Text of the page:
Cop drama in line for 17 Geminis

The Toronto-set cop series Flashpoint and Jason Priestley’s edgy dark comedy Call Me Fitz lead the nominees for Canada’s top television awards. Flashpoint is in line for 17 trophies, making this the third year in a row CTV’s cross-border hit has dominated the Gemini Award race.

TORONTO — The Toronto-set cop series Flashpoint and Jason Priestley’s edgy dark comedy Call Me Fitz lead the nominees for Canada’s top television awards.

Flashpoint is in line for 17 trophies, making this the third year in a row CTV’s cross-border hit has dominated the Gemini Award race.

HBO Canada’s Call Me Fitz is the most-nominated comedy with 16 nods, including an acting nomination for former Beverly Hills 90210 star Priestley, who plays a lewd car salesman.

The multiple kudos were a surprise for co-star Peter MacNeill, who was nominated for best supporting actor as well as for being part of the ensemble cast.

“Boy oh boy, that’s so exciting. It’s incredible,” MacNeill said following the announcement at a downtown hotel.

“You see the online ads — ‘Time to vote at the Geminis’ and you think, ‘Oh boy, wouldn’t it be great if Call Me Fitz got something?’ And here we are. It’s super.”

The Academy of Canadian Cinema & Television announced the contenders Wednesday, when it also showered big-budget miniseries with multiple nominations.

History Television’s The Kennedys scored 10 nods, including acting kudos for Barry Pepper as Bobby Kennedy and Diana Hardcastle as Rose Kennedy.

The Movie Network and Movie Central’s Pillars of the Earth also nabbed 10, including acting nods for star Rufus Sewell and supporting actress Alison Pill.

Pillars and The Kennedys face off for best miniseries or TV movie against TMN/Movie Channel’s Fakers, Teletoon’s My Babysitter’s A Vampire and TMN’s Sleepyhead.

Meanwhile, Bravo’s papal drama The Borgias nabbed eight nods, including best drama and best actor for Colm Feore.

The recognition is especially sweet for The Kennedys, which underwent a tumultuous period earlier this year when it was dropped by the History Channel in the United States. It ended up being picked up by the lesser-known ReelzChannel and garnered 10 Emmy nominations.

“It took a lot of kicks and low blows,” said MacNeill, who, in addition to his Fitz role, played villainous Gov. Ross Barnett on the Toronto-shot miniseries.

“There’s some good work in it, it was made with a lot of care.”

MuchMusic’s long-running teen soap Degrassi earned five nominations for a much-lauded season that drew Emmy attention and a Peabody Award earlier this year. Three of its Gemini nominations are for a groundbreaking episode centred on a teen who was born female but lives life as a male.

Degrassi alum Adamo Ruggiero, on hand to hear he had been nominated best host for his role on YTV’s The Next Star, said the Degrassi nods were special.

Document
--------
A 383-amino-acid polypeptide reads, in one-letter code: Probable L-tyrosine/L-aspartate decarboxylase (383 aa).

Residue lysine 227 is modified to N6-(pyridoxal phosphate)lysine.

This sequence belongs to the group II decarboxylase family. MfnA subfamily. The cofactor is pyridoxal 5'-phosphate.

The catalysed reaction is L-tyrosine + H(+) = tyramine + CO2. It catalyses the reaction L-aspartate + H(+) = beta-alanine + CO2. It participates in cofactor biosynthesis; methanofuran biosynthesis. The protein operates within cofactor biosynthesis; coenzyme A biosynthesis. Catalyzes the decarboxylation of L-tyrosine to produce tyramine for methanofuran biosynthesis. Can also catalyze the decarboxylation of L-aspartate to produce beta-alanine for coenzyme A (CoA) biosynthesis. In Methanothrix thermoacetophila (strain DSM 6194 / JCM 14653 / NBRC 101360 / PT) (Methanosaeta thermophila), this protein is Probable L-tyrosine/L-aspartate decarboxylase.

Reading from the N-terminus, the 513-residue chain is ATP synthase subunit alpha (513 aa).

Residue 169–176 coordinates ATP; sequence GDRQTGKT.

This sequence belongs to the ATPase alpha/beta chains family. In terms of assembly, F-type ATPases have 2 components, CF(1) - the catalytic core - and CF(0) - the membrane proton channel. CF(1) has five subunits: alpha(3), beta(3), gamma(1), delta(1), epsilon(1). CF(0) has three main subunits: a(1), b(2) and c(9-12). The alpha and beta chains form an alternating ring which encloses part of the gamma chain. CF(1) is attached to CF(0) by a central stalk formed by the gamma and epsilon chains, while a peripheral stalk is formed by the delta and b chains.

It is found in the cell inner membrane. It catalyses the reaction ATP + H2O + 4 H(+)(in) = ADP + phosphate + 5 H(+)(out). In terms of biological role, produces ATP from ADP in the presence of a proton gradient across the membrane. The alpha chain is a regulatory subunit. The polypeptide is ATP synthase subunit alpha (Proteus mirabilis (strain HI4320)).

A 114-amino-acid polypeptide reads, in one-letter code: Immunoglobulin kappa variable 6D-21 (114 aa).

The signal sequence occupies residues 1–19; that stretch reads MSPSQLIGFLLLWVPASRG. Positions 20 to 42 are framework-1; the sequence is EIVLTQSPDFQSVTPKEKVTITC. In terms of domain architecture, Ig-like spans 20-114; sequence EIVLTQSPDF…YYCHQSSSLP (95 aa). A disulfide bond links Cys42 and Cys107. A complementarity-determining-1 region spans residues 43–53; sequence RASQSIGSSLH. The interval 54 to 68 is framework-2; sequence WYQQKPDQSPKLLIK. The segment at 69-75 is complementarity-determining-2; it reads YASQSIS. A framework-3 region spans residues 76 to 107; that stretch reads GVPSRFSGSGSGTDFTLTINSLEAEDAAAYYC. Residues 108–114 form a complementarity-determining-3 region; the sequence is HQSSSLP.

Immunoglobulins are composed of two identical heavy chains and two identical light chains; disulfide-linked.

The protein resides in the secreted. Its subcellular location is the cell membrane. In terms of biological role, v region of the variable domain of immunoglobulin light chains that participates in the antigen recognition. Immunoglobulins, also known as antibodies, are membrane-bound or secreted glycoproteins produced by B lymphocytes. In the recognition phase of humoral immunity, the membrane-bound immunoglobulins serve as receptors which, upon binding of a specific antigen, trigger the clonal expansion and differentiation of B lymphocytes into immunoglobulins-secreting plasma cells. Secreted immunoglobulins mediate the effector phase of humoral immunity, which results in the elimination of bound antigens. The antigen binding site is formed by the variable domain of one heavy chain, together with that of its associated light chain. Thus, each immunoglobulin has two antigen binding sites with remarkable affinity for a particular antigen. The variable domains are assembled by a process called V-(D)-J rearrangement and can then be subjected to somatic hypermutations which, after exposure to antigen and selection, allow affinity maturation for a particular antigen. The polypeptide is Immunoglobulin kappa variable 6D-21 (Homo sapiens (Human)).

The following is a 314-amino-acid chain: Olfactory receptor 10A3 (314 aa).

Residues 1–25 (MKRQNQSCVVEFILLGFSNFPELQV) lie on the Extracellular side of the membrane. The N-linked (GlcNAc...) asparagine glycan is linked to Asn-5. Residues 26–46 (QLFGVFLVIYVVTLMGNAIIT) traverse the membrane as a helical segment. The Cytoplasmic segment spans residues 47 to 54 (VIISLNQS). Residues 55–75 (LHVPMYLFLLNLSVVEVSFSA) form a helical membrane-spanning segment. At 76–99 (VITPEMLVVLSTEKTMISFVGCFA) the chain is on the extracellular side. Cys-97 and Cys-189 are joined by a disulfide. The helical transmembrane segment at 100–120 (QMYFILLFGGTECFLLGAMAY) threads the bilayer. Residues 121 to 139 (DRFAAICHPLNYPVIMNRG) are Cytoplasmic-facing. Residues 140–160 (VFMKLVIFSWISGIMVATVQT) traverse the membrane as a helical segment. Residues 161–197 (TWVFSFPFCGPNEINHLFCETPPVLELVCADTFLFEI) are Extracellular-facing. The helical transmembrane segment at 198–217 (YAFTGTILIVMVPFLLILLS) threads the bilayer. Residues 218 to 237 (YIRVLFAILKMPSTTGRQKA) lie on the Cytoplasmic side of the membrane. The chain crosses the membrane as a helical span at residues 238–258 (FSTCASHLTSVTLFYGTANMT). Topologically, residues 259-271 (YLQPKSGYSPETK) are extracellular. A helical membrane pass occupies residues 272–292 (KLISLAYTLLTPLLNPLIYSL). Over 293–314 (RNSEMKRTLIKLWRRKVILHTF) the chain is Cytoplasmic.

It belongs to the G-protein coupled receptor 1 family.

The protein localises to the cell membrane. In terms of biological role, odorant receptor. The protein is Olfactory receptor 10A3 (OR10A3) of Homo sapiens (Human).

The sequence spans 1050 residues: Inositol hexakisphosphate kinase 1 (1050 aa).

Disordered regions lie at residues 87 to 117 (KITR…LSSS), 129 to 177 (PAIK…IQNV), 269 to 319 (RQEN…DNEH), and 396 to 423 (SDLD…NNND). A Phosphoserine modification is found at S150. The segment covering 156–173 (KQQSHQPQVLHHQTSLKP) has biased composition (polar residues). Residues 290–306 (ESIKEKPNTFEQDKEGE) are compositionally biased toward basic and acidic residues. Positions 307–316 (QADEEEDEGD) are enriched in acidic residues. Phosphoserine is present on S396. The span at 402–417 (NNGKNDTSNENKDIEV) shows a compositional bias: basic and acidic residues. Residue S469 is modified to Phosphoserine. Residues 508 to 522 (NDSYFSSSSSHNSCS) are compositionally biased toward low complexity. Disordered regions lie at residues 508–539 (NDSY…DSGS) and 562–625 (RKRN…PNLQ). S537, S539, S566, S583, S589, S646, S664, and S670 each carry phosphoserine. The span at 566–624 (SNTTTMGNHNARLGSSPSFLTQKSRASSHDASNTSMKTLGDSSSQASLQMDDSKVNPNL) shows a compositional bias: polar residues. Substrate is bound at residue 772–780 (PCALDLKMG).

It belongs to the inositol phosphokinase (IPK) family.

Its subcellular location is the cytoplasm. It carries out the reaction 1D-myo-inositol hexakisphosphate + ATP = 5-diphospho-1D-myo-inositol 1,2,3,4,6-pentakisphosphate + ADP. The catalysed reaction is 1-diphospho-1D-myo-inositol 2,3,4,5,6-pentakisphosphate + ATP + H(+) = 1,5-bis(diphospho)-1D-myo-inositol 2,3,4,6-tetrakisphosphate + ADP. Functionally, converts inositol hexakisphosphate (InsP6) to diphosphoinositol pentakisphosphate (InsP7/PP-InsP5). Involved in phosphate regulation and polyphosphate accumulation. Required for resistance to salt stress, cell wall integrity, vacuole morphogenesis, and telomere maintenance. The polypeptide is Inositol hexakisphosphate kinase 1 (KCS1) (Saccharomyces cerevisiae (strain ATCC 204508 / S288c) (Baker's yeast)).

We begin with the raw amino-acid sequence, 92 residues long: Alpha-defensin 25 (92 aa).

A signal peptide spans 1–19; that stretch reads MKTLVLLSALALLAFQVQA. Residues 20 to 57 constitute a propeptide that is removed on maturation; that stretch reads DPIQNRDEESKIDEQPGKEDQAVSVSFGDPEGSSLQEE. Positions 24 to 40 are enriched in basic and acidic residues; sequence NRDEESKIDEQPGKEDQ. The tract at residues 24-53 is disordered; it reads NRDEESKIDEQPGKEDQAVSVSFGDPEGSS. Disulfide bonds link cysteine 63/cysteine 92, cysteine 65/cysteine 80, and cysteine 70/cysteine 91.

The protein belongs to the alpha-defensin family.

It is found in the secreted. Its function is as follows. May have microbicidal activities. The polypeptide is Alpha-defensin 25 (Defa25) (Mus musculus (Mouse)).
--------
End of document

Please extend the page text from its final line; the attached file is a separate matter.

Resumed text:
“The show talks about things that matter,” said Ruggiero, who played a gay character on “Degrassi” for several years.

“I always thought in my head, ’This show, I know when the time is right, will have a transgender character.’ For the Emmy, the Peabody, for these things, I’m really proud — not just as an old ’Degrassi’ guy but as an LGBT person for my community.”

A two-hour dramatic “Degrassi” movie also got a nod.

“Flashpoint” star Enrico Colantoni, who took a break from shooting to attend the announcement and learn he was nominated for best actor, said there’s still a lot of passion for the show among cast and crew.

“What I find incredible is that usually you peak after the second season — any series will sort of rise to the occasion within the first two seasons,” said Colantoni, clad in the green cargo pants and chunky boots worn by his cop character.

“We’ve managed to do it in the fourth season. We still haven’t hit that stride because from the beginning we’ve been building and … now we choose to deal with the characters.”

“We still love doing this show.”

Other multiple nominees include TMN/Movie Central’s “Living in Your Car” with 10 nods, CBC’s “18 To Life” with seven, CBC’s “Being Erica” with six, CBC’s “The Tudors” with six and History Television’s “Ice Pilots” with five.

“Flashpoint” is up for best dramatic series against Bravo’s “The Borgias,” Showcase’s “Endgame,” TMN’s “Skins” and CBC’s “The Tudors.”

“Fitz” faces off for best comedy against CBC’s “22 Minutes,” TMN’s “Good Dog,” CBC’s “Halifax Comedy Fest 2010,” TMN’s “Living In Your Car” and CBC’s “Rick Mercer Report.”

Nominees for the annual bash are determined by secret ballot by members of the Academy of Canadian Cinema and Television.

Interim CEO Helga Stephenson says the academy received a 20 per cent increase in submissions for this year’s race.

“Which means there’s a very thriving industry going on out there,” said Stephenson. “With more channels and the splitting of channels there’s more demand and there’s more demand for good television.”

The Geminis Awards will take place over three nights in Toronto beginning with non-televised industry bases on Aug. 30 and Aug. 31.

They culminate with an hour-long televised gala Sept. 7, to be broadcast on CBC-TV.

———

On the Net: www.GeminiAwards.ca